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Language to Create Believable Characters
by Lisa Hood
Have you ever
had a "Gut" feeling about someone? You
meet someone and a little voice says: "I like
him" or "I don't trust her". Have you ever
wondered why you formed that immediate opinion?
Body language plays a big role in intuition as it gives
us messages about the other person that we can interpret
at an intuitive level. We are always communicating
verbally and nonverbally.
To make a good impression, it is important to understand
that you are always communicating through body language,
whether it is intentional or not. Studies done in
the field indicate that:
. 55% of the communication consists of body language,
. 38% is expressed through tone of voice (paralanguage)
. 7% is communicated through words. (1)
As a writer, you can use the body language of your
character to convey a great deal of information.
There are four types of body language to be aware of:
facial expression, including eye contact, gestures,
posture and space relationship.
1. Facial Expressions including eye contact -
"Darwin believed that facial expressions of emotion
are similar among humans, regardless of culture."
However, researchers now believe "our non verbal
language is partly instinctive, partly taught and partly
imitative." (1) There are some universal
facial expressions; a smile, a frown, a scowl, however,
there are many more nonverbal messages that are learned
and may be unique to specific cultures.
Eye contact is direct and powerful. The eyes are
always talking. A poet and writer of 19th-century
France wrote, `Eyes are so transparent, that
through them, one sees the soul.' Nothing builds
trust and rapport as effectively as eye contact. (2) The
use of eye contact varies significantly from culture to
culture. In some regions, direct eye contact may be
considered insulting or challenging. In the United
States, direct eye contact is often considered a sign of
trustworthiness. So, if your character is American,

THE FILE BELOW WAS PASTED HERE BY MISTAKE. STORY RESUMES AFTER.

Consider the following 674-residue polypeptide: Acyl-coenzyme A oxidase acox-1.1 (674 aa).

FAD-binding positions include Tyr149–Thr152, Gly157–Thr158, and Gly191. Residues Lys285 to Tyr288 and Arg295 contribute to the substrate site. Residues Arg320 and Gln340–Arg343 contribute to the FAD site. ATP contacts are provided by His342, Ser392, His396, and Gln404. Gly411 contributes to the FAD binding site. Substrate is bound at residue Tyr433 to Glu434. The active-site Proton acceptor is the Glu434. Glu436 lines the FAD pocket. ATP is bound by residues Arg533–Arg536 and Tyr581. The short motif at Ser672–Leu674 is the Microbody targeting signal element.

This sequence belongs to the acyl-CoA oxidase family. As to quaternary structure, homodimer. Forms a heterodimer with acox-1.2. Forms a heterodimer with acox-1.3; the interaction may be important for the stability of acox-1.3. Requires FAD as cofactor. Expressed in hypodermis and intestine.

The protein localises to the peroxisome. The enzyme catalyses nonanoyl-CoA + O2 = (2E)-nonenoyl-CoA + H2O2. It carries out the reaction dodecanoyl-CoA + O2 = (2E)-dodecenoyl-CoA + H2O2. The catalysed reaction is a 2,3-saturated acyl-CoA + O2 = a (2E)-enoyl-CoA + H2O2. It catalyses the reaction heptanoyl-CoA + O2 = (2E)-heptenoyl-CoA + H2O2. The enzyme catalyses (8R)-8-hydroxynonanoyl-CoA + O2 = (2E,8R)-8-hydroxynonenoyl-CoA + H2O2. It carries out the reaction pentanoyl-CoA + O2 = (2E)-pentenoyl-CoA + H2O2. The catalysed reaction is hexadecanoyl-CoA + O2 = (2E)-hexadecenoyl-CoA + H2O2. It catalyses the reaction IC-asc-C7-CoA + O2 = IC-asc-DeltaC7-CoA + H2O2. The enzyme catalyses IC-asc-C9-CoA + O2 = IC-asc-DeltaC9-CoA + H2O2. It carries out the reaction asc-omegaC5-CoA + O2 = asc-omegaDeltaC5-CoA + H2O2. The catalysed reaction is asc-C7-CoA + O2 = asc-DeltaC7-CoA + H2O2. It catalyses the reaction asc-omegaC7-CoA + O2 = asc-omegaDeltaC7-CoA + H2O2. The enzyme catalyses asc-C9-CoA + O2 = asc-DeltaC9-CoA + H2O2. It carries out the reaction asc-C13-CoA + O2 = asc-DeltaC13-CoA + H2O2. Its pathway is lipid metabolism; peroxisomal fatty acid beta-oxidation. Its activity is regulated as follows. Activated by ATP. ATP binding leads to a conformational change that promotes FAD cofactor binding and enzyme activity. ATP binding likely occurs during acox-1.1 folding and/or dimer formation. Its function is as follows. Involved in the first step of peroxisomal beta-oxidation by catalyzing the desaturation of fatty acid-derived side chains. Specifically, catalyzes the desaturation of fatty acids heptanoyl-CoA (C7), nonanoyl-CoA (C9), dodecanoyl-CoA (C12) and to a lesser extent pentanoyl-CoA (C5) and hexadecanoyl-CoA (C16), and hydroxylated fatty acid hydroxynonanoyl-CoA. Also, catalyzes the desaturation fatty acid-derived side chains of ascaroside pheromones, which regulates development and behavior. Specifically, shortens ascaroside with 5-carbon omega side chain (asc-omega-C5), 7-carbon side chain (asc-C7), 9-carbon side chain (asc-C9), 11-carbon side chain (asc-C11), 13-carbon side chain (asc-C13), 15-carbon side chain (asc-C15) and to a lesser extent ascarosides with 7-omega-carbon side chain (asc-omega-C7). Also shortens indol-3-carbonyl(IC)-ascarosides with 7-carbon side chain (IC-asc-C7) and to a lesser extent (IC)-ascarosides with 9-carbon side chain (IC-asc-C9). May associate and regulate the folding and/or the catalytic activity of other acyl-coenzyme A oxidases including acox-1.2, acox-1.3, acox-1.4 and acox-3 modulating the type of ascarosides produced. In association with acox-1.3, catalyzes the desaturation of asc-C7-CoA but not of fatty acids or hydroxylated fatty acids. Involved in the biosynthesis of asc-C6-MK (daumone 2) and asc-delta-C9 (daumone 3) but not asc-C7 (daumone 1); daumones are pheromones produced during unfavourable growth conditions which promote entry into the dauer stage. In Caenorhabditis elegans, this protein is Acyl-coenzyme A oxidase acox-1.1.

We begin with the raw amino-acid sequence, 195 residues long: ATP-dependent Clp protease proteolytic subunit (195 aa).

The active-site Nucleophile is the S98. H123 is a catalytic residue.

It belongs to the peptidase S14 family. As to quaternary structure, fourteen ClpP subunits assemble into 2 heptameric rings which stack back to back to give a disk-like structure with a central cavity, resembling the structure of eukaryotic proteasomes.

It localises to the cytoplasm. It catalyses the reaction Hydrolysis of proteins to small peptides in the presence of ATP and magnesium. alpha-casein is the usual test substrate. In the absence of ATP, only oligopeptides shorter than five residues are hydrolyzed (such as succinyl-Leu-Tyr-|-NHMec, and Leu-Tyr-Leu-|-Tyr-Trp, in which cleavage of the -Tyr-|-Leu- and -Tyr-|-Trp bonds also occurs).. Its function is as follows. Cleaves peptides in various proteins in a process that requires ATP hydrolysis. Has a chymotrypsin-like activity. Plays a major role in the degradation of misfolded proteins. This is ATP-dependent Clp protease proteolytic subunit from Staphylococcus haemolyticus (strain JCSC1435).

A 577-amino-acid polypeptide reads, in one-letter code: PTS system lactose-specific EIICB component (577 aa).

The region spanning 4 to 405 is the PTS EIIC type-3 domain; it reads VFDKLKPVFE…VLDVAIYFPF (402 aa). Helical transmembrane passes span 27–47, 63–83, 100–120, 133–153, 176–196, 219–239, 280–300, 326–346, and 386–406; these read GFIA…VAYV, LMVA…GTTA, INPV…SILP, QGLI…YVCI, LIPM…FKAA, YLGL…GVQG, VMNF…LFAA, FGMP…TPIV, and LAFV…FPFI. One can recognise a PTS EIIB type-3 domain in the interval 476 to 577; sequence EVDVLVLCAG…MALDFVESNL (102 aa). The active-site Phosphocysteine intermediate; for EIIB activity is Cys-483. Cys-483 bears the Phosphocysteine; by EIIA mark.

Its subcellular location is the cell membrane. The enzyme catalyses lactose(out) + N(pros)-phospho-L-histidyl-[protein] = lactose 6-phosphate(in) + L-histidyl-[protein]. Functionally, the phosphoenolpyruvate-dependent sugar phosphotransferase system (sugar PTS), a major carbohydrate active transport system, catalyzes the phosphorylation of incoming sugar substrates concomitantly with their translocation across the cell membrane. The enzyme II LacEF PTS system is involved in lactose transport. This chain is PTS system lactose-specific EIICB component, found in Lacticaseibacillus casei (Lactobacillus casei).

regular, attentive eye contact would convey honesty,
straight forwardness and/or approachability. However, a
hard, unblinking stare will send a much different message.
can be used purposefully to emphasis meaning. Fidgeting
shows boredom and restlessness. Pressing fingers together
to form a steeple shows interests, assertiveness and
determination. Touching the nose or rubbing eyes
indicates discomfort, or it may even be a signal that
your character is not being completely honest. A hand to
the back of the neck may indicate withdrawal from a
Posture - The
way people hold themselves gives important information.
Body posture can be closed or open. Interested people
always pay attention and lean forward. Leaning
backwards demonstrates aloofness or rejection. A
firm handshake will give the impression of assertiveness
or honesty, too firm can seem arrogant or challenging.
Folding arms across your chest or body is protective and
will give the impression of a character who's closed,
guarded and defensive. People with arms folded, legs
crossed and bodies turned away are signaling that they
are rejecting messages. People showing open hands, both
feet planted on the ground are accepting. A head
held straight up signals a neutral attitude. A head
tilted to the side indicates interest. A head down is
negative and judgmental.
Space - Dr.
Edward T Hall, a professor of anthropology at
Northwestern University, coined the phrase "Proxemics"
to describe his theories about zones and territory and
how we use them. There are four distinct zones in which
most people operate, including: intimate distance,
personal distance, social distance and public distance.
The cultural influence on spatial relationships is
significant. "How we guard our zones and how
we aggress to other zones is an integral part of how we
relate to other people." (1)
"The orientation of speakers and listeners: face-to-face,
side to side, or back-to-back, can send powerful non-verbal
messages. In a group situation, when the leader
faces the group and turns toward the one who is speaking,
this conveys strong attention. When two people are
communicating, competitors are more likely to sit facing
each other while collaborators are more likely to sit
side-by-side. If one stands while the other is
sitting, the standing person may be sending dominance
signals, which can stifle free exchange of ideas." (2)
You now understand different types of body language and
you may be able to incorporate body language into your
writing to make your characters come alive on the page.
(1) Dick Mooney, Often, actions really do speak louder
words. Knoxville, TN: ACA Communicator, 2002
(2) Debbie O'Halloran, How to use Body Language in an
The Irish Jobs Column, 2002
Lisa Hood is the author of "Shades of Betrayal"
and "Shades of Revenge". She has been
writing for over 10 years and is presently working on her
third suspense novel, "Shades of Jealousy." She
is also the Talent Liaison @ BOOKJOBBER.com. http://www.bookjobber.com
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